Internet History Internet is a result of research funded by Defense Advanced Reassert Projects Agency (DARPA) in the late sixties This research was directed towards connecting different types of computers with different interfaces and over different physical links This technology includes a set of network standards, a set of procedures/conventions for interconnecting networks and routing traffic among them Initially, this technology was used for computer communications between research oriented US Federal Government departments, and research institutes Now, this technology is commercially used everywhere in the world, and thousands of ISPs around the world provide Internet service Internet in technical terms is a collection of networks that are interconnected by Routers/Gateways Vikas Singh, CSIS Dept. BITS Pilani

55 Vikas Singh, CSIS Dept. BITS Pilani
Internet History 1962: RAND Paul Baran, of the RAND Corporation (a government agency), was commissioned by the U.S. Air Force to do a study on how it could maintain its command and control over its missiles and bombers, after a nuclear attack. His final proposal was a packet switched network. 1968: ARPA awarded the ARPANET contract to BBN. BBN had selected a Honeywell minicomputer as the base on which they would build the switch Backbones: 50Kbps ARPANET - Hosts: 4 1972: he first program was created by Ray Tomlinson of BBN. The Advanced Research Projects Agency (ARPA) was renamed The Defense Advanced Research Projects Agency (or DARPA) Backbones: 50Kbps ARPANET - Hosts: 23 ARPANET was currently using the Network Control Protocol or NCP to transfer data.This allowed communications between hosts running on the same network. 1973: Development began on the protocol later to be called TCP/IP, it was developed by a group headed by Vinton Cerf from Stanford and Bob Kahn from DARPA. This new protocol was to allow diverse computer networks to interconnect and communicate with each other. Backbones: 50Kbps ARPANET - Hosts: 23+ 1974: First Use of term Internet by Vint Cerf and Bob Kahn in paper on Transmission Control Protocol. It happened that the work at MIT ( ), at RAND ( ), and at NPL ( ) had all proceeded in parallel without any of the researchers knowing about the other work. The word "packet" was adopted from the work at NPL and the proposed line speed to be used in the ARPANET design was upgraded from 2.4 kbps to 50 kbps. Vikas Singh, CSIS Dept. BITS Pilani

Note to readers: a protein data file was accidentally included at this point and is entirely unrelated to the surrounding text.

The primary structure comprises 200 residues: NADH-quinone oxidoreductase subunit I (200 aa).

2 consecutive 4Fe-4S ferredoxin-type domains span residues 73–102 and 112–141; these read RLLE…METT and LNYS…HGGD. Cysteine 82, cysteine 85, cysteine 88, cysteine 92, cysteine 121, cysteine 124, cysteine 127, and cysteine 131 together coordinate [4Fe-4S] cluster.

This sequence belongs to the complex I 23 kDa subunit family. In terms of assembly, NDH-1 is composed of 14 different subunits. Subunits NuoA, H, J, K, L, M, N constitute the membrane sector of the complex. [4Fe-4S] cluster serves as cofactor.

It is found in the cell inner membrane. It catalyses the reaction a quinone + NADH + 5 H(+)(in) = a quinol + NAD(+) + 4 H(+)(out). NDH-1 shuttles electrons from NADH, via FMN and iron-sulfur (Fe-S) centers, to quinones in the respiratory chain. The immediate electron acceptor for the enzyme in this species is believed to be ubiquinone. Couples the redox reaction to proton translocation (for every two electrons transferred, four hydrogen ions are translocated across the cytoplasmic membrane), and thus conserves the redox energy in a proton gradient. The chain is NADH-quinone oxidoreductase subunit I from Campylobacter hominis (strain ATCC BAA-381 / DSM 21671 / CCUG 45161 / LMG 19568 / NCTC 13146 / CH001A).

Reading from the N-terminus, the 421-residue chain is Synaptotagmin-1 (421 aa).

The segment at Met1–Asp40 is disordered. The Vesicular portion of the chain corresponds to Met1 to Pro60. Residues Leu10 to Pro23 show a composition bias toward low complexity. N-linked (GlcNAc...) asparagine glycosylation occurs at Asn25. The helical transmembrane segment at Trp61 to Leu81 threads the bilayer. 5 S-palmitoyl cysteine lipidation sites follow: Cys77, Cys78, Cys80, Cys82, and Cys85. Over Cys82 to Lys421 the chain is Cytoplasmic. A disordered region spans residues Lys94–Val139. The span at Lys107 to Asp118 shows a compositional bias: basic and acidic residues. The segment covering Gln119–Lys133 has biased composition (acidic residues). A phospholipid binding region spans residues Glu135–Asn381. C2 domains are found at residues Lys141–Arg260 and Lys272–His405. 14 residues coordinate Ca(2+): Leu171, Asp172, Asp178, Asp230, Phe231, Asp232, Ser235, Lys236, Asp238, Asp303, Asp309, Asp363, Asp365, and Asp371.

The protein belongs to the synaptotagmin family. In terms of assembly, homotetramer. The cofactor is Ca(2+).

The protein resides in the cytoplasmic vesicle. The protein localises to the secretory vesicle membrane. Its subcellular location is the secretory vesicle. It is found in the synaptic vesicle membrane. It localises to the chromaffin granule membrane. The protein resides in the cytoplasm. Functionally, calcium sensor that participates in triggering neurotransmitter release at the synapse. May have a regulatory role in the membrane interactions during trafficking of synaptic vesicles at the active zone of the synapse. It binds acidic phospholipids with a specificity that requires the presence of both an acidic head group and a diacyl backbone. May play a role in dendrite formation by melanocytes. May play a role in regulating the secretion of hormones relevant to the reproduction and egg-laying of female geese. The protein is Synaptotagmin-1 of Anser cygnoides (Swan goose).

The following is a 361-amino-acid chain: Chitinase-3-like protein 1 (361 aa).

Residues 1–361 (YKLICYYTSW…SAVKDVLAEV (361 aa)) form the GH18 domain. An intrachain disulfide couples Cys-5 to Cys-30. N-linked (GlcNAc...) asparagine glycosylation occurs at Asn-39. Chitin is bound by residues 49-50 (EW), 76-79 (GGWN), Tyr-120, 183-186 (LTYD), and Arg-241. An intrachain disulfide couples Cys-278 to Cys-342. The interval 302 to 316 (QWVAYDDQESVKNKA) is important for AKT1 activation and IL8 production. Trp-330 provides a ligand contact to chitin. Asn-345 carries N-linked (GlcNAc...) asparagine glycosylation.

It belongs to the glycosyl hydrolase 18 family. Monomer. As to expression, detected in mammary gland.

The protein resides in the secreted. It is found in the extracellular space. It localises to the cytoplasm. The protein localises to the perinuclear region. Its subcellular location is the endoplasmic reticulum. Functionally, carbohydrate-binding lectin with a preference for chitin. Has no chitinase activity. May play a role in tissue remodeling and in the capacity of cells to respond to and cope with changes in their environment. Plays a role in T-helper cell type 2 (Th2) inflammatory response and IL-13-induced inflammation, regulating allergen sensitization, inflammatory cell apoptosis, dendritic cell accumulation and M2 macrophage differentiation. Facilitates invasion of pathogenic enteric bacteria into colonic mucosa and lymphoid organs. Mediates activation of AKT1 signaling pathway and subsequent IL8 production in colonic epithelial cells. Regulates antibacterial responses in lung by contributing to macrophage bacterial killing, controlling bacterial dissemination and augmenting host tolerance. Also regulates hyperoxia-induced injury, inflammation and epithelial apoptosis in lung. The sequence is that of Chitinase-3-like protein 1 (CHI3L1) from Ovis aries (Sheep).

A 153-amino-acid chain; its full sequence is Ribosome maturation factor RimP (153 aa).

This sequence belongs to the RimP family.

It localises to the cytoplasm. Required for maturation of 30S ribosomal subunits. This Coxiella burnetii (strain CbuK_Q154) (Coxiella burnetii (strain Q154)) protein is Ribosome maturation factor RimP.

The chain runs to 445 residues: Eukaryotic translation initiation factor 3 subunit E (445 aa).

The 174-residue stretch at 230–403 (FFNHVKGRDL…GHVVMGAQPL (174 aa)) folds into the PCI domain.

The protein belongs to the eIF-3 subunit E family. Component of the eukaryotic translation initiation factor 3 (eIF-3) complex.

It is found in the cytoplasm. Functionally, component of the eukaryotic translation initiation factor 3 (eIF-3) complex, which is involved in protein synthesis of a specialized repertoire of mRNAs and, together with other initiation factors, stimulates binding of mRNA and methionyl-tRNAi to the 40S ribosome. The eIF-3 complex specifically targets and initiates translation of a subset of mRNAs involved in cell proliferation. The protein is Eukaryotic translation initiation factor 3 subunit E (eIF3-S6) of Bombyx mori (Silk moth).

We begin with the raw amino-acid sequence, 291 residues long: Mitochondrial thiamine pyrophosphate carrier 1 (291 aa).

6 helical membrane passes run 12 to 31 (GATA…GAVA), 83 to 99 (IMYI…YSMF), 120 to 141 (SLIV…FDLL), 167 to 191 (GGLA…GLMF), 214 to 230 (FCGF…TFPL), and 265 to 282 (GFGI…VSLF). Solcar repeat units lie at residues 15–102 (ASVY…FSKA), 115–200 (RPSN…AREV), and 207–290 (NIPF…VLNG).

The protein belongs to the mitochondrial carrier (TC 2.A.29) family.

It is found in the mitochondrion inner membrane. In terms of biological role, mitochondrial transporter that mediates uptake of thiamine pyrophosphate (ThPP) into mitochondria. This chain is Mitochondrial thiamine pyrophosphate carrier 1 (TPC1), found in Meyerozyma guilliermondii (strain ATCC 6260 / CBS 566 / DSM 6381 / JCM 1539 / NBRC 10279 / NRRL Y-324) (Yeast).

56 Internet History (Cont’d)
1983: Internet Activities Board (IAB) was created in 1983. On January 1st, every machine connected to ARPANET had to use TCP/IP. TCP/IP became the core Internet protocol and replaced NCP entirely. The University of Wisconsin created Domain Name System (DNS) Backbones: 50Kbps ARPANET, 56Kbps CSNET, plus satellite and radio connections - Hosts: 562 1984: Arpanet divided into MILNET and ARPANET. Upgrade to CSNET was contracted to MCI. New circuits would be T1. IBM would provide advanced routers and Merit would manage the network. New network was to be called NSFNET (National Science Foundation Network), and old lines were to remain called CSNET. Backbones: 50Kbps ARPANET, 56Kbps CSNET, plus satellite and radio connections - Hosts: 1024 1985: The National Science Foundation began deploying its new T1 lines, which would be finished by 1988. Backbones: 50Kbps ARPANET, 56Kbps CSNET, 1.544Mbps (T1) NSFNET, plus satellite and radio connections - Hosts: 1961 1986:The Internet Engineering Task Force or IETF was created to serve as a forum for technical coordination by contractors for DARPA working on ARPANET, US Defense Data Network (DDN), and the Internet core gateway system. Backbones: 50Kbps ARPANET, 56Kbps CSNET, 1.544Mbps (T1) NSFNET, plus satellite and radio connections - Hosts: 2308 Notes: MILNET was to serve the needs of the military and ARPANET to support the advanced research component, Department of Defense continued to support both networks. Vikas Singh, CSIS Dept. BITS Pilani